“Section 5(1) Subject to the provisions of sub-section (2), there shall be levied a tax called the integrated goods and services tax on all inter-State supplies of goods or services or both, except on the supply of alcoholic liquor for human consumption, on the value determined under section 15 of the Central Goods and Services Tax Act and at such rates, not exceeding forty per cent., as may be notified by the Government on the recommendations of the Council and collected in such manner as may be prescribed and shall be paid by the taxable person:

Provided that the integrated tax on goods imported into India shall be levied and collected in accordance with the provisions of section 3 of the Customs Tariff Act, 1975 on the value as determined under the said Act at the point when duties of customs are levied on the said goods under section 12 of the Customs Act, 1962. ……………………………………”

If we dissect the each element of the above charging section then it could be apprehended that for any transaction that could be subject to the tax under IGST Act, 2017 must satisfy all of the below conditions cumulatively and the same should be tested on the following chronological order ;

(A) There must a Supply

(B) Transaction must be of any Goods or Services or both other than alcoholic liquor for human consumption

(C) Transaction must be of Inter-state

It is needless to mention that if the transaction which fails to stand on any of the part of above three dimensions would fail the levy. The transactions which do not fall within the ambit of supply itself may be a transactions in goods or services or both and may also be transaction of inter-state but still the levy would not succeed if it falls beyond the scope of supply i.e. the first variable of charging section.

Section 7 of CGST Act, 2017 defines the “Scope of Supply” which had been made applicable to IGST Act, 2017 as well via Section 20 of IGST Act, 2017 and have same applicability and adaptation under the IGST Act, 2017, the same is reproduced hereunder for the ease of reference;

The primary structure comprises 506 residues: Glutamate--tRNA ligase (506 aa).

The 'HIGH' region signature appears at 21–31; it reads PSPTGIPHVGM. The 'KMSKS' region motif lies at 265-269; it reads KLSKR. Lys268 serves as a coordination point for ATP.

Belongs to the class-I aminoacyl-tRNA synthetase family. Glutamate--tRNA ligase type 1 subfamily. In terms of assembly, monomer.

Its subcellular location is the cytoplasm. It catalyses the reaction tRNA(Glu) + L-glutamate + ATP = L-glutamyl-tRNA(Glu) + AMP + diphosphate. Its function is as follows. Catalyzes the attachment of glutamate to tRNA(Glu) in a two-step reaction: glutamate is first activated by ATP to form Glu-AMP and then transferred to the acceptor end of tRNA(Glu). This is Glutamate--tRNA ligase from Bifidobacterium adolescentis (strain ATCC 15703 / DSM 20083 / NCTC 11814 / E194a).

Section 7 – Scope of Supply of CGST Act, 2017 reads as under;

(1) For the purposes of this Act, the expression “supply” includes––

(a) all forms of supply of goods or services or both such as sale, transfer, barter, exchange, licence, rental, lease or disposal made or agreed to be made for a consideration by a person in the course or furtherance of business;

(b) import of services for a consideration whether or not in the course or furtherance of business and

(c) the activities specified in Schedule I, made or agreed to be made without a consideration;

(1A) where certain activities or transactions, constitute a supply in accordance with the provisions of sub-section (1), they shall be treated either as supply of goods or supply of services as referred to in Schedule II.

(2) Notwithstanding anything contained in sub-section (1),––

(a) activities or transactions specified in Schedule III; or

(b) such activities or transactions undertaken by the Central Government, a State Government or any local authority in which they are engaged as public authorities, as may be notified by the Government on the recommendations of the Council, shall be treated neither as a supply of goods nor a supply of services.

(3) Subject to the provisions of sub-sections (1), (1A)8 and (2), the Government may, on the recommendations of the Council, specify, by notification, the transactions that are to be treated as—

(a) a supply of goods and not as a supply of services; or9

(b) a supply of services and not as a supply of goods.

Abstract of relevant clause to the present context from Schedule – III – Activities or Transactions which shall be treated neither as a Supply of Goods nor a Supply of Services………………..

(7) Supply of goods from a place in the non-taxable territory to another place in the non-taxable territory without such goods entering into India.